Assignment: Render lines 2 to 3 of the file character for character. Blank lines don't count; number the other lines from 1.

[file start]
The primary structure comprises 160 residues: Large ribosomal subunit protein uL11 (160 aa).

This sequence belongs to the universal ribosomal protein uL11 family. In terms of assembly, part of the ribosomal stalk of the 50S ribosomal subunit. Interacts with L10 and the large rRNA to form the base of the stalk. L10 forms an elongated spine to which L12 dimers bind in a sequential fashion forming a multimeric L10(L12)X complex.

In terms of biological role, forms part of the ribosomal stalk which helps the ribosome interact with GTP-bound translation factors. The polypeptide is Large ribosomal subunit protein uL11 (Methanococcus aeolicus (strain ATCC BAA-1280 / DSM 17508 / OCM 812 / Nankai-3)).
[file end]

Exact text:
This sequence belongs to the universal ribosomal protein uL11 family. In terms of assembly, part of the ribosomal stalk of the 50S ribosomal subunit. Interacts with L10 and the large rRNA to form the base of the stalk. L10 forms an elongated spine to which L12 dimers bind in a sequential fashion forming a multimeric L10(L12)X complex.

In terms of biological role, forms part of the ribosomal stalk which helps the ribosome interact with GTP-bound translation factors. The polypeptide is Large ribosomal subunit protein uL11 (Methanococcus aeolicus (strain ATCC BAA-1280 / DSM 17508 / OCM 812 / Nankai-3)).